The Full Wiki

Juan Tamad: Wikis

Advertisements
  
  

Note: Many of our articles have direct quotes from sources you can cite, within the Wikipedia article! This article doesn't yet, but we're working on it! See more info or our list of citable articles.

Encyclopedia

From Wikipedia, the free encyclopedia

Buhay na Pinagdaanan ni Juan Tamad na Anac ni Fabio at ni Sofia sa Caharian nang Portugal (The life lived by Lazy John, son of Fabio and Sofia in the Kingdom of Portugal"), published in 1919

Juan Tamad (Filipino for "Lazy John"), is a character in Philippine folklore noteworthy for extreme laziness.[1] He is usually portrayed as a child, although in some interpretations, he is said to be a young man.

Contents

Stories

Arguably, the Juan Tamad story most often told illustrates his utmost laziness to the point of stupidity that it becomes comedic. In it, Juan Tamad comes upon a guava tree bearing ripe fruit. Being too slothful to climb the tree and take the fruits, he instead decides to lie beneath the tree and let gravity do its work. There he remained, waiting for the fruit to fall into his gaping mouth.

Other Juan Tamad stories include:

  • "Juan Tamad and the Mud Crabs"
Juan Tamad is instructed by his mother to purchase mud crabs at the market. Being too lazy to carry them home, he sets them free in a ditch and tells them to go on home, as he would be along later.
  • "Juan Tamad and the Rice Cakes"
Juan Tamad's mother makes some rice cakes and instructs him to sell these at the market. Passing by a pond, he sees frogs swimming to and fro. Being too lazy to sell the cakes at the market, he instead throws them at the frogs, who eat the cakes. Upon reaching home, he tells his mother that all the cakes had been sold on credit; the buyers would pay for them the next week.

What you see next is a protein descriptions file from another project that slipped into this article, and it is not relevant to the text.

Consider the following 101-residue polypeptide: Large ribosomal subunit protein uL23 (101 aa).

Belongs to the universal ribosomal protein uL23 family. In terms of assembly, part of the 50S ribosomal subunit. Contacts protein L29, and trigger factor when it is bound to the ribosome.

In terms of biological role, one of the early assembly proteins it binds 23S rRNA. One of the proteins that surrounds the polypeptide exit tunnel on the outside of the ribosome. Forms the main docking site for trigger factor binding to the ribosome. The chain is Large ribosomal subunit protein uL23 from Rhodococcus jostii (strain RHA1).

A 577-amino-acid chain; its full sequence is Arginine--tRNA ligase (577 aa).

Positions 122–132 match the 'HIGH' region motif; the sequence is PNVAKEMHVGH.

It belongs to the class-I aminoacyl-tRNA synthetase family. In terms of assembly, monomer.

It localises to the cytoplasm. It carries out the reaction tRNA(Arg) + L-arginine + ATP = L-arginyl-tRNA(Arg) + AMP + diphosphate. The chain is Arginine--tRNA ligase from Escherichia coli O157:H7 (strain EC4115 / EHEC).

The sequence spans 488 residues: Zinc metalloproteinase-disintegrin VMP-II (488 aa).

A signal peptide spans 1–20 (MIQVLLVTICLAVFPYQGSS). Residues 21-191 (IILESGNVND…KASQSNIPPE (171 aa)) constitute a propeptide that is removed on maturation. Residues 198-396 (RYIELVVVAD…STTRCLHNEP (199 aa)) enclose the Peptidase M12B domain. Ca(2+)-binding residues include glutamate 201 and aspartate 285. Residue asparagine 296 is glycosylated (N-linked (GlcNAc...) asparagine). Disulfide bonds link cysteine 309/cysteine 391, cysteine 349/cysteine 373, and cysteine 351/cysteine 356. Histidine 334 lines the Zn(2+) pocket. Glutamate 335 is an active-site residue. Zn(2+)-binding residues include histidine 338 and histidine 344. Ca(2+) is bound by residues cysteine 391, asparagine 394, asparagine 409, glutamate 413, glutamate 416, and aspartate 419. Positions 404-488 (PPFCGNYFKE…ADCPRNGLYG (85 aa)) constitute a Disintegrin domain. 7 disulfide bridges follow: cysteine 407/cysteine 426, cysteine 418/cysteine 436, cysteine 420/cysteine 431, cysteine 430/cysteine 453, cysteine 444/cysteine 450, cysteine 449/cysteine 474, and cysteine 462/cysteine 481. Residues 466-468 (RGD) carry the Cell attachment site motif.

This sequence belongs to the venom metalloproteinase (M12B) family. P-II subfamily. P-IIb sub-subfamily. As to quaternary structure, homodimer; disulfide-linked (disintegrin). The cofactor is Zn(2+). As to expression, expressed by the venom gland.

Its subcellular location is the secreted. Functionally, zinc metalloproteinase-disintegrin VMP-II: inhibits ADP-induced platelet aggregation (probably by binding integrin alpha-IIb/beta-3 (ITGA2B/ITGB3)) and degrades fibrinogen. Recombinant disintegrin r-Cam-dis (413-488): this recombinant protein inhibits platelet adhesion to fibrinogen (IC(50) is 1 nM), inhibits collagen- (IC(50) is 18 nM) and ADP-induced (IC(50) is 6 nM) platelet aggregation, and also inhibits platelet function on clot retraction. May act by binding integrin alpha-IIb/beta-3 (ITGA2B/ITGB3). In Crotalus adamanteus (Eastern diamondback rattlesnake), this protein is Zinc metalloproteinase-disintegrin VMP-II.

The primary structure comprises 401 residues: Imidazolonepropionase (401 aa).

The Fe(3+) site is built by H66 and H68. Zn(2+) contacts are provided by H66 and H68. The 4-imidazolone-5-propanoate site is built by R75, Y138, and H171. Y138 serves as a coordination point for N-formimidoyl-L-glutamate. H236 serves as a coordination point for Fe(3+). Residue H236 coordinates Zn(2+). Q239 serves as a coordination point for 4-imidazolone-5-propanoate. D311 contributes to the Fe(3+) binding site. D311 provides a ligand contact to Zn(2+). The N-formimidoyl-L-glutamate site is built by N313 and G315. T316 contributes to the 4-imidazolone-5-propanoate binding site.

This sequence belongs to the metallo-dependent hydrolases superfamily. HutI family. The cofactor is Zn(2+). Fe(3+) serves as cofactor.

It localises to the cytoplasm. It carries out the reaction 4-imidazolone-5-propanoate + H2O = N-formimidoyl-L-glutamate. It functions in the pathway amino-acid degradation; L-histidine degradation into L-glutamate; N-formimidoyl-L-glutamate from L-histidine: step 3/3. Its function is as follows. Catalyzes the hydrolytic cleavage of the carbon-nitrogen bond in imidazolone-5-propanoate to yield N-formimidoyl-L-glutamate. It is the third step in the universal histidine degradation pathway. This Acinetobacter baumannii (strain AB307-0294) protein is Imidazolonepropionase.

• "Juan Tamad and the Flea-Killer"
Juan Tamad's mother instructs him to go to the village market and buy a rice pot. A flea infestation in the village soon has Juan Tamad jumping and scratching for all he's worth; he lets go of the pot and it breaks into pieces. Thinking quickly, he picks up the pieces, grinds them into fine powder and wraps the powder in banana leaves, which he markets as "flea-killer."
  • "Juan Tamad takes a Bride"
Juan Tamad's mother tells him it is time he took a bride. He asks his mother what sort of woman should he look for. His mother replies "a woman of a few words." Juan Tamad searches long and hard, but all the women he encounters seem to talk too much. Finally, he comes upon a house where an old woman and her daughter live. Upon seeing the girl, he proposes "Will you marry me?" The girl simply stares at him. He tells himself, "Ah, here is a woman of a few words," and lifts her up and takes her back to his mother. His mother chastises him, for he had brought back a corpse.

Books

A book published by an unknown author in 1919 in Manila entitled Buhay na Pinagdaanan ni Juan Tamad na Anac ni Fabio at ni Sofia sa Caharian nang Portugal (Tagalog for "The Life lived by Juan Tamad, son of Fabio and Sofia, in the Kingdom of Portugal") contains a poem consisting of 78 pages of four-line stanzas at seven stanzas per page. It tells of how Juan Tamad was born to a couple named Fabio and Sofia, and his adventures in Portugal.

Films

Several Filipino films have treated Juan Tamad as a central or supporting character.

  • Si Juan Tamad, released in 1947 and directed by Manuel Conde.[2]
  • Juan Tamad Goes to Congress, released in 1960 and directed by Manuel Conde.[3]
  • Juan Tamad Junior released in 1980, features Niño Muhlach as Juan Tamad Jr. and Manuel Conde as Juan Tamad Sr.[4]
  • Mongolian Barbecue The Movie, released in 1991, features director Manuel Urbano, Jr.'s television character Mr. Shooli and Eric Quizon as Juan Tamad.[5]
  • Juan Tamad, released in 1993, again bills Eric Quizon as Juan Tamad.[6]

In Philippine folklore

Juan Tamad is a man who is buried by monkeys who, because of his laziness, thought he was long dead.

See also

External links

References

Advertisements

Advertisements






Got something to say? Make a comment.
Your name
Your email address
Message